Review Summary: Those babies in the woods, they grow up so fast
Papercranes have never been interested in abiding by the rules. Everything about them is odd
– note their sophomore effort titled Let’s Make Babies In The Woods
– and ever since their inception in 2003, they have done very little to intentionally gain exposure. The band’s aversion of the spotlight can in many ways be attributed to front woman Rain Phoenix, whose music has always seemed to prefer lurking within the dark, murky depths of her mind. Anyone who listened to Let’s Make Babies In The Woods
actually won’t recall the title to be its strangest quality; it had this depressive, unexpectedly grating sound that merged exceptionally well with Phoenix’s pained cries and melancholy lyricism. The record arrived in stark contrast to the incursion of happy-go-lucky female poppers plaguing the scene, and not even in a subtle way, it was a huge
breath of fresh air. In 2012, Papercranes have returned to build upon a concept that, until now, most of us probably didn’t even realize exists.
isn’t just a lazily named third full-length. It is a summary of what the album contains – three related EPs entitled First Born
, Middle Child
, and Baby
. But here’s the kicker: each EP represents a child conceived in the woods from Papercranes’ Let’s Make Babies In The Woods
. Thus, we enter Three
already knowing it is weird, and with the additional expectation that it will be just as raw and cacophonous as its strangely titled predecessor. But, as per the norm when it comes to Papercranes, there is no norm. Three
is actually a bold step into melodic territory, effortlessly shrugging off the gray cloud that hovered over the band’s previous efforts. And even though it leaves behind a lot of the abrasiveness that we are used to hearing, it still manages to retain the flat out quirkiness that drew us all to Papercranes in the first place.
From a musical perspective, Three
is a starkly divided piece. First Born
is quiet and subdued, consisting primarily of acoustic strumming, elegant piano, and gorgeous vocal melodies that lend the experience a feeling of lucidity. ‘Rose Stem’ immediately comes to mind, gliding slowly and smoothly on a sheet of ice-tinged classical piano notes while carefully building to Rain Phoenix’s spoken verse “I know, I know you’ve got my heart now / And I’m wide eyed, but I won’t be soon forgetting / That I’ve got yours on a rose stem.” ‘Tin Cup’ is another standout, with flourishing acoustic guitars and Phoenix’s hoarse chants that are beautifully accented by a string section. The middle two tracks, ‘Bird’s Eye Knew’ and ‘ Arvo’s Heart’, also contribute to the tranquil atmosphere, effectively lulling listeners into a place of contentment and safe haven. For those who approach this EP with the expectation that it will be rough-around-the-edges (like ‘Headphones’ or ‘Sea Red’), some time will be needed in order to become acclimated. But despite its slower, more melodic approach, First Born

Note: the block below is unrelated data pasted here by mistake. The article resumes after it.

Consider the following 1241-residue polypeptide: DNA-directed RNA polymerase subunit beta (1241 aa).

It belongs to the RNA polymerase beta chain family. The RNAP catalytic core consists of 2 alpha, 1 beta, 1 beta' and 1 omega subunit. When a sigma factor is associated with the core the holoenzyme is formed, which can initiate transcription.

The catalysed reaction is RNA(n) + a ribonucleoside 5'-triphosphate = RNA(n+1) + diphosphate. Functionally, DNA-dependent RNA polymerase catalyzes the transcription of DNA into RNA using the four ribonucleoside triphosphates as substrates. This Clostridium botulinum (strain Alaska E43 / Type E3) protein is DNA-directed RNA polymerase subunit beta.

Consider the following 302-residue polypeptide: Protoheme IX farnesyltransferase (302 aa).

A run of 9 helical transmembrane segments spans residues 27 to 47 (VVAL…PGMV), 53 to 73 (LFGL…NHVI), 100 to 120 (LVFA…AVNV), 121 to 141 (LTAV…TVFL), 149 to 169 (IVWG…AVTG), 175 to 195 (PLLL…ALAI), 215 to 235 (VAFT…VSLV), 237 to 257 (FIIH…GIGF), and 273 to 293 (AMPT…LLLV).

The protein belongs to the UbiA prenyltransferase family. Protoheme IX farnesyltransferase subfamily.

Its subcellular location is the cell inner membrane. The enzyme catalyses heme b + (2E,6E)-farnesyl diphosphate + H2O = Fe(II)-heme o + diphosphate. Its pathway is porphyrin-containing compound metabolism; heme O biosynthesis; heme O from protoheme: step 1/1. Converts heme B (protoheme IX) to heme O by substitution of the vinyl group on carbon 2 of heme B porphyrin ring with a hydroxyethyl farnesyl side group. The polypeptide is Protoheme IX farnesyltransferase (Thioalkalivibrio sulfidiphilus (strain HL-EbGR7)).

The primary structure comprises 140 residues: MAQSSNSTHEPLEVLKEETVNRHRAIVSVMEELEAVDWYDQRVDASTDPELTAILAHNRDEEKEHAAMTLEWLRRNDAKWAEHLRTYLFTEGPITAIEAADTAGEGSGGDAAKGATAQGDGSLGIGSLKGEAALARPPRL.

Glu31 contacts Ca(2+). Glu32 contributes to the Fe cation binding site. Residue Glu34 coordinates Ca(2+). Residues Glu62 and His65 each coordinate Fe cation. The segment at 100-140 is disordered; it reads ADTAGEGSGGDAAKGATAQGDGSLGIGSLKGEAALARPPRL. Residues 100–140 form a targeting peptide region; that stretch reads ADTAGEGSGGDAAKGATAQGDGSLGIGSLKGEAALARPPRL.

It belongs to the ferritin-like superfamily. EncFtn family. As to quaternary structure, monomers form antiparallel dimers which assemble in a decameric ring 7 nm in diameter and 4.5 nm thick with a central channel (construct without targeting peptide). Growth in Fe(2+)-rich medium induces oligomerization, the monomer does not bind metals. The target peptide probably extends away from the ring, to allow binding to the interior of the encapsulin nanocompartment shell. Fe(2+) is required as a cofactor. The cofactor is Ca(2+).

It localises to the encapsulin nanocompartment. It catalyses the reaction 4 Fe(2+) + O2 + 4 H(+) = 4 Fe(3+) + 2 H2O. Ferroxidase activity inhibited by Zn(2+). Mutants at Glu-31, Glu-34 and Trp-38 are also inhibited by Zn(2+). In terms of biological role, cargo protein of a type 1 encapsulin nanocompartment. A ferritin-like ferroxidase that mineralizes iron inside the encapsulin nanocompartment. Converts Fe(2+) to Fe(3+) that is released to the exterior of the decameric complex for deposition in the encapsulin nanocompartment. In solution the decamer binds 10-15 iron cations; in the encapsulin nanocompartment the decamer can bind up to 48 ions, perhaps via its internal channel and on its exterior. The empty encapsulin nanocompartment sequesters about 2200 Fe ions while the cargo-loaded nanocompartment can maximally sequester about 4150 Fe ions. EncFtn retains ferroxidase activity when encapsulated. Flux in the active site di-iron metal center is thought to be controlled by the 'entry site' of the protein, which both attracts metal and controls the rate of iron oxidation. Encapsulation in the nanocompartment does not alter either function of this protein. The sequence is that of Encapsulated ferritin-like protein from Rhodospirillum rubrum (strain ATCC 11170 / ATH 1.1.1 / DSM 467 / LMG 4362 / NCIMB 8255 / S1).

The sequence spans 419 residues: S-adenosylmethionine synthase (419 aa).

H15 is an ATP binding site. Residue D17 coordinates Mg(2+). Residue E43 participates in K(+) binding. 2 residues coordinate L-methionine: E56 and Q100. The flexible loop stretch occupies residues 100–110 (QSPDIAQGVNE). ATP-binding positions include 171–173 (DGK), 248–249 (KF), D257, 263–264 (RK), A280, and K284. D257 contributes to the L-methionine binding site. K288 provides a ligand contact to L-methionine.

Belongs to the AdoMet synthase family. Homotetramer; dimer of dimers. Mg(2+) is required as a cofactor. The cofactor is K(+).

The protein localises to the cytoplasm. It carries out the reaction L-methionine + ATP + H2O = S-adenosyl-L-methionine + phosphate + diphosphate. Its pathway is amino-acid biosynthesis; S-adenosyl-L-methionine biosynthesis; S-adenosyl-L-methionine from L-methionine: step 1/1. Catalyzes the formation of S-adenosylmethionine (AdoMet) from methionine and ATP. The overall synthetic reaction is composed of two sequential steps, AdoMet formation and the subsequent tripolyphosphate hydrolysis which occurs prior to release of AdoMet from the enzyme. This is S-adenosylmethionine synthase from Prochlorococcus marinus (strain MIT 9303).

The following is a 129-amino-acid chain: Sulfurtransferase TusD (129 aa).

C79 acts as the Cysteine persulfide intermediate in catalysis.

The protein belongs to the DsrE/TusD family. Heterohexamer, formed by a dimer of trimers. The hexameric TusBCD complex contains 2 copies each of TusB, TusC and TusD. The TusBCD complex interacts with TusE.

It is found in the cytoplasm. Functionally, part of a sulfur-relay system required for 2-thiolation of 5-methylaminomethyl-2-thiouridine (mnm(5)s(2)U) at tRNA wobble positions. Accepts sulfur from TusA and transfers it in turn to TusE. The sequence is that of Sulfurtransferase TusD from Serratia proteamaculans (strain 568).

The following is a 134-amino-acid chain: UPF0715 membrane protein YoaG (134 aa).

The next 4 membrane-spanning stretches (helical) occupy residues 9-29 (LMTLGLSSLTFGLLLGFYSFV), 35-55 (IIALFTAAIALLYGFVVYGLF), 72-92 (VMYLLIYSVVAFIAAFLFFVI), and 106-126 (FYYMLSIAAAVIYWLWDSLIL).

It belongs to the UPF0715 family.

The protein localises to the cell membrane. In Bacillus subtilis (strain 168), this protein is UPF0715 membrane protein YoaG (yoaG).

delivers as good of a four song opening sequence as one could ask for.
, however, is easily Three
’s biggest triumph. Everything about it is full of life. It amps up the electric guitars immediately, injecting some much needed energy into the album’s flow. ‘Setting’ features what would have easily been the catchiest chorus on the album had it not been outdone a mere couple of tracks later by ‘Save Us.’ The latter begins with fast-paced acoustic strumming before it is joined by bouncy, upbeat vocals and an intricate, screeching guitar solo. When the chorus erupts in all of its splendor, one can’t help but immediately chime in with the subtly sarcastic line “God save all of us! God save all of us!” It could be most readily compared to the mocking nature of Frank Turner’s ‘Glory Hallelujah’, and it is every bit as infectious. There isn’t a Middle Child